Mom’s Baking

Mom was an awesome cook.

When she first moved to Pemberton, there were not many supplies so she figured out what to do with the basics. Her dad sent her a book with a title like, “101 Things to Do With Eggs.” It was there she learned that freezing eggs was possible. One night after a dance all the band members came home with my dad, who was the saxophone player. Mom surprised and mystified them all by fitting twenty-four eggs into a fry pan and serving breakfast in under ten minutes.

When I asked why there were no recipes from Grandma Hellevang, Mom said it was because she never followed one: “Wull, ya just take a handful of floor or three like this and add it till it looks right.”

Mom became the same kind of cook, making certain recipes so often that she never even opened the book. She also became adept at multitasking – as farmers need to. I can remember her sending me out of the roothouse to punch down bread that was rising while we sorted potatoes. She would come in from sorting, put lunch on for the crew, prepare the bread for the oven, maybe make a batch or two of cookies and then return to the roothouse after it all was baked. We would have fresh bread or fresh cookies for coffee break and what we didn’t eat went in the freezer for later.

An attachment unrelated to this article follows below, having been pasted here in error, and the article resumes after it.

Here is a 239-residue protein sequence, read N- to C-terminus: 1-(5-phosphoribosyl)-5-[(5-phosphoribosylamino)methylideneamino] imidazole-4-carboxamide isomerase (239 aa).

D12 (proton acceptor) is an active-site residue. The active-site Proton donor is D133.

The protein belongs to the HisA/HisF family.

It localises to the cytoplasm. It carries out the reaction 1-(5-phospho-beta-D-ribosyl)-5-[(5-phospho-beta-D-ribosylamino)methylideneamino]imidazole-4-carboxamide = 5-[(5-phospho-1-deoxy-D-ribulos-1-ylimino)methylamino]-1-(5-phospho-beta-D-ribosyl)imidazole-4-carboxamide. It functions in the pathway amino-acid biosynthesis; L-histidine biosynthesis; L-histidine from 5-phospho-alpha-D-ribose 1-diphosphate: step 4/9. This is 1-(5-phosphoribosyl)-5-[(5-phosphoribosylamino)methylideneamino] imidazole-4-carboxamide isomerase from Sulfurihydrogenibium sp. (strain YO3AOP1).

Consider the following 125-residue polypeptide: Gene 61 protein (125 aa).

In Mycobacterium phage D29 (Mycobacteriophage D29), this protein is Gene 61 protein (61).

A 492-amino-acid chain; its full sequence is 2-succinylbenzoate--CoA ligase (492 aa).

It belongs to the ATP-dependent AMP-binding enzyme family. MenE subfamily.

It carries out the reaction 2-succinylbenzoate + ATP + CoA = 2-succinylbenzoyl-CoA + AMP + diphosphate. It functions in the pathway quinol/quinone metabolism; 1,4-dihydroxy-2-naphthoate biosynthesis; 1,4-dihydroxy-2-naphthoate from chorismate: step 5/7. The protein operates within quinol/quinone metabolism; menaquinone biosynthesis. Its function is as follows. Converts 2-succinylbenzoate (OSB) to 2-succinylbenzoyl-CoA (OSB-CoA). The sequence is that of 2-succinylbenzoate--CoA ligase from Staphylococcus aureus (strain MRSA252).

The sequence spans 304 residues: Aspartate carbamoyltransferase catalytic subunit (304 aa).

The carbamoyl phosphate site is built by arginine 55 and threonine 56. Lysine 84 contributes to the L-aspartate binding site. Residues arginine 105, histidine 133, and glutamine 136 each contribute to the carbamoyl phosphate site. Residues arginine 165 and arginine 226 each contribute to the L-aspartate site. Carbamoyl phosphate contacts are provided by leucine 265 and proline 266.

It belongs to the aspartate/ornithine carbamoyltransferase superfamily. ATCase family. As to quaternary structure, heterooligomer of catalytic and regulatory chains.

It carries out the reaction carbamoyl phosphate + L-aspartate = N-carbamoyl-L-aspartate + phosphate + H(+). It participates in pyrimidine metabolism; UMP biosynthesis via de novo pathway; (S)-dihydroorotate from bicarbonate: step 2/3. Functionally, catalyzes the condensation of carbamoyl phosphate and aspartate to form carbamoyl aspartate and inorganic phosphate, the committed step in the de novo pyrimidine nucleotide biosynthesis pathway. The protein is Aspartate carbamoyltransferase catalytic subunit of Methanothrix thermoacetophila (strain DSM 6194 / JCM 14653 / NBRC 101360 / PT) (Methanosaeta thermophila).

As dementia crept up on Mom, it gradually became a pernicious ingredient in her baking.

She still made buns without a recipe but they didn’t rise properly. Cookies had too much sugar or not enough flour. They were identifiable but inedible and I would find two or three batches stored in the cupboard going moldy because no one could eat them.

Eventually, she stopped baking altogether because the “oven didn’t work.” Rice Crispy squares were her last offerings until the elements on the stove didn’t work either.

One day she asked me to go down to the basement to see what was wrong with the dryer as it had stopped working as well. I set the time and pushed the “on” button and voila it started.

When I came back upstairs, Mom had put a plate of baked goods on the table. She had found them in the freezer; they were about a month old. They were slightly tainted with that mysterious dementia ingredient but still tasty. We sat and watched the birds at the feeder while we enjoyed the last of her baking.

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